how is john howard being racist if he says murali throws? its his opinion that he throws the ball....it has nothing to do with murali's race. bishen bedi openly calls murali a chucker...is that racism? im indian and i think murali throws...does that make me racist? these are cricketing opinions and have nothing to do with racial discrimination. and someone has said something like "If the leader of a country behaves in such a manner, what do you expect from it's citizens?" that is a sweeping generalization over an entire country. and based on what? a leader, who follows cricket with a passion, saying murali throws.

    yes maybe he shouldnt have commented on murali's action...but how can anyone even related that to this article which tackles racism?this is the kind of over defensive mind-set of some of us asians which causes unnecessary tension.

  • Ullas on February 13, 2006, 5:51 GMT

    I completely agree that with regard to the Murali controversy, Australians have acted immature, fans, players and why, even the Prime Minister included.

    Now if we take a closer look, what happened to Wasim was in some ways similar to what is happening to Murali...they tried to take away from him what was rightfully his...reverse swing was an art and not ball tampering...obviously he has a reason to feel bitter...and I don't think everything he says ends at bashing goras...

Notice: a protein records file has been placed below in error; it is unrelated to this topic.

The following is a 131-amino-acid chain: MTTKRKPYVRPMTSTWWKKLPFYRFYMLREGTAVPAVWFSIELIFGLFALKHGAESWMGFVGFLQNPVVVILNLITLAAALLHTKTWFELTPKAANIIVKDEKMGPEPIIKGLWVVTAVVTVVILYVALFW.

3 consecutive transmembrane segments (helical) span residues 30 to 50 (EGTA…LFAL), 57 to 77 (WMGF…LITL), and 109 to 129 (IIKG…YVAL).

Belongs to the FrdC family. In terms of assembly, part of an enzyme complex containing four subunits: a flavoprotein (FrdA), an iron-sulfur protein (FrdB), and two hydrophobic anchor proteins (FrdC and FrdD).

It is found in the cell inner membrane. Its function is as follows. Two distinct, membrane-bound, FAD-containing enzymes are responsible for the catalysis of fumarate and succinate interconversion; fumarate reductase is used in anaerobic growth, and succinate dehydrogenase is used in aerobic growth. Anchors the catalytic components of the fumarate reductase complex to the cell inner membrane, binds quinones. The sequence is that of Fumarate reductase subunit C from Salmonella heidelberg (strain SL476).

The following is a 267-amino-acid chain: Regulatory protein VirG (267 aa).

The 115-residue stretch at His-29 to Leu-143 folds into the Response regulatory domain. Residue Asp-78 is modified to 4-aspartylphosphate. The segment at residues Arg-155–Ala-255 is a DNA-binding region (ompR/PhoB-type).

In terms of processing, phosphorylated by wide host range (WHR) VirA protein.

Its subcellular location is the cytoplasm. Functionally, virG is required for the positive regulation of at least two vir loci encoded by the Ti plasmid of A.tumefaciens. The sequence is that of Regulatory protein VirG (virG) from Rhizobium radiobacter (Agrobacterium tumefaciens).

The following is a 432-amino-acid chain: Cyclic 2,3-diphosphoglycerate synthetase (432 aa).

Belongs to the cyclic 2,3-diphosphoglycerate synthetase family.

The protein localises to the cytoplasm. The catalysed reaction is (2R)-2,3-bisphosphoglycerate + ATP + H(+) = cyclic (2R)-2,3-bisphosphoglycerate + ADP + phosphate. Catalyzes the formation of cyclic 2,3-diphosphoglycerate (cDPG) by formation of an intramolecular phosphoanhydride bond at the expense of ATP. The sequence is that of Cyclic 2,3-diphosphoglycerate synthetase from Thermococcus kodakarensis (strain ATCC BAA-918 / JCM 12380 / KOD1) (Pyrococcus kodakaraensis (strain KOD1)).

• Dave Angel on February 12, 2006, 15:41 GMT

    "I wonder if Akram's comments are so easy to be brushed aside. Can you name the last cricketer outside the subcontinent banned for a level 2 or 3 offence?"

    Graeme Smith.

    Now you name the last cricketer from within the subcontinent who was banned and didn't cry about it for weeks and weeks and threaten the whole world with legal action.

  • Jeff on February 11, 2006, 19:12 GMT

    What is this talk about "reverse-racism"? This seems to me to be an implicit justification. Racism is racism, whomever the target. Double standards are the greatest hindrance to this issue being resolved.

  • Adnan Yusuf on February 11, 2006, 8:42 GMT

    Yo Adrian(rocky), chill, I wasn't generalizing, please dont get offended. What I meant was that the head of a country is not supposed to make those comments. Lets leave them to the other guys. I have white friends also and btw you mentioned the wrong name, the comment you replied to was made by me Adnan Yusuf.

  • Sri on February 11, 2006, 4:30 GMT

    Nobody denies that rascism exists in Australia or for that matter, in other "white" countries. Also accusations of rascism does not make the accuser a rascist. This is especially true in ICC dealings, where there is a generally held perception that the ICC favors "white" nations and/or players. ( I really believe this to be true).

    Having said that, before we at start acccusing others, it might be worthwhile to examine ourselves to see if we do not exhibit the same behaviour. Frankly, as a South Indian, I have experienced more than my share of "Salaa kaala madrasi" remarks from Northies and certainly been treated with more respect as an individual in the US, rather than in India.

    Note - I am **not** accusing all Northies of sharing this attitude. The point is that there are enough idiots on all sides - North, South, White, Black - you name it. It might be worthwhile for authorities to start enforcing a "zero tolerance" policy at home first before looking elsewhere.